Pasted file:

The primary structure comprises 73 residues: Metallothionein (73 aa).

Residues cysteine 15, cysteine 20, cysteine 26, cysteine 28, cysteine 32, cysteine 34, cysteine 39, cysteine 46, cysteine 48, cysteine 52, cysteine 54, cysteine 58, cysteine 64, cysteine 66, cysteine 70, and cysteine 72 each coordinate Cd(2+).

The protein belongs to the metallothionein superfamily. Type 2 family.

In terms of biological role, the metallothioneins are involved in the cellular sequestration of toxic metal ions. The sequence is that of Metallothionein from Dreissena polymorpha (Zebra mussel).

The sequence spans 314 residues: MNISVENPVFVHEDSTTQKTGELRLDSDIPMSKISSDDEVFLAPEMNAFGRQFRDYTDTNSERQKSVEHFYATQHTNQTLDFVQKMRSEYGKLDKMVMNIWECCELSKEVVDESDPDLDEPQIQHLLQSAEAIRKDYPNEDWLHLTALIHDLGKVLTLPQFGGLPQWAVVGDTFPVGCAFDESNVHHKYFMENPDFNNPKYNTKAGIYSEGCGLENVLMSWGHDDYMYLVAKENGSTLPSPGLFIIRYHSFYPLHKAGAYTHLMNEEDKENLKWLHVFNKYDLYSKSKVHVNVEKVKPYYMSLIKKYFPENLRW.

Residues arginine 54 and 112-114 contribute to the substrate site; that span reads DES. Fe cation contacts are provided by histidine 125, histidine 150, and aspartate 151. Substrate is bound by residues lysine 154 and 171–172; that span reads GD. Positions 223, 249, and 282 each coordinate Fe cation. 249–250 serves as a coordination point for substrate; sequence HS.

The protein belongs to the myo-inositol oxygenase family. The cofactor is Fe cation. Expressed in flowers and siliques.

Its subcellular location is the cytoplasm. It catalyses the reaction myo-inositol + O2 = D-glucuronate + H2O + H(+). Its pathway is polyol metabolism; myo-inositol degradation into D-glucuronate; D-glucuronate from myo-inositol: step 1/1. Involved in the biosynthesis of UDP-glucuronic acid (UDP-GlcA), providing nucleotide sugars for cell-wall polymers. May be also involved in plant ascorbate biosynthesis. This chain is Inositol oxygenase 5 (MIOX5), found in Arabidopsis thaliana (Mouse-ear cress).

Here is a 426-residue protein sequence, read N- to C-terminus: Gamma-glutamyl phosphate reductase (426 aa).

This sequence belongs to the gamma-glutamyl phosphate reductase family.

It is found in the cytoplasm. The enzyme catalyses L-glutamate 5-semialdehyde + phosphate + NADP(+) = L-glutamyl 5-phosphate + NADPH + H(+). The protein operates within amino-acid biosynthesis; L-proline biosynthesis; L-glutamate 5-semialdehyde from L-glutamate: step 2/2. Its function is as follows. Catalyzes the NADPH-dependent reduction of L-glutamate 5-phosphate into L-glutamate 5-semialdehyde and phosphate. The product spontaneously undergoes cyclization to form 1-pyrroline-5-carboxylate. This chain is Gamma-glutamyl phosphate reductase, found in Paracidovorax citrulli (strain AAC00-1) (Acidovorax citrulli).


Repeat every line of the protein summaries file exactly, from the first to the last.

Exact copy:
The primary structure comprises 73 residues: Metallothionein (73 aa).

Residues cysteine 15, cysteine 20, cysteine 26, cysteine 28, cysteine 32, cysteine 34, cysteine 39, cysteine 46, cysteine 48, cysteine 52, cysteine 54, cysteine 58, cysteine 64, cysteine 66, cysteine 70, and cysteine 72 each coordinate Cd(2+).

The protein belongs to the metallothionein superfamily. Type 2 family.

In terms of biological role, the metallothioneins are involved in the cellular sequestration of toxic metal ions. The sequence is that of Metallothionein from Dreissena polymorpha (Zebra mussel).

The sequence spans 314 residues: MNISVENPVFVHEDSTTQKTGELRLDSDIPMSKISSDDEVFLAPEMNAFGRQFRDYTDTNSERQKSVEHFYATQHTNQTLDFVQKMRSEYGKLDKMVMNIWECCELSKEVVDESDPDLDEPQIQHLLQSAEAIRKDYPNEDWLHLTALIHDLGKVLTLPQFGGLPQWAVVGDTFPVGCAFDESNVHHKYFMENPDFNNPKYNTKAGIYSEGCGLENVLMSWGHDDYMYLVAKENGSTLPSPGLFIIRYHSFYPLHKAGAYTHLMNEEDKENLKWLHVFNKYDLYSKSKVHVNVEKVKPYYMSLIKKYFPENLRW.

Residues arginine 54 and 112-114 contribute to the substrate site; that span reads DES. Fe cation contacts are provided by histidine 125, histidine 150, and aspartate 151. Substrate is bound by residues lysine 154 and 171–172; that span reads GD. Positions 223, 249, and 282 each coordinate Fe cation. 249–250 serves as a coordination point for substrate; sequence HS.

The protein belongs to the myo-inositol oxygenase family. The cofactor is Fe cation. Expressed in flowers and siliques.

Its subcellular location is the cytoplasm. It catalyses the reaction myo-inositol + O2 = D-glucuronate + H2O + H(+). Its pathway is polyol metabolism; myo-inositol degradation into D-glucuronate; D-glucuronate from myo-inositol: step 1/1. Involved in the biosynthesis of UDP-glucuronic acid (UDP-GlcA), providing nucleotide sugars for cell-wall polymers. May be also involved in plant ascorbate biosynthesis. This chain is Inositol oxygenase 5 (MIOX5), found in Arabidopsis thaliana (Mouse-ear cress).

Here is a 426-residue protein sequence, read N- to C-terminus: Gamma-glutamyl phosphate reductase (426 aa).

This sequence belongs to the gamma-glutamyl phosphate reductase family.

It is found in the cytoplasm. The enzyme catalyses L-glutamate 5-semialdehyde + phosphate + NADP(+) = L-glutamyl 5-phosphate + NADPH + H(+). The protein operates within amino-acid biosynthesis; L-proline biosynthesis; L-glutamate 5-semialdehyde from L-glutamate: step 2/2. Its function is as follows. Catalyzes the NADPH-dependent reduction of L-glutamate 5-phosphate into L-glutamate 5-semialdehyde and phosphate. The product spontaneously undergoes cyclization to form 1-pyrroline-5-carboxylate. This chain is Gamma-glutamyl phosphate reductase, found in Paracidovorax citrulli (strain AAC00-1) (Acidovorax citrulli).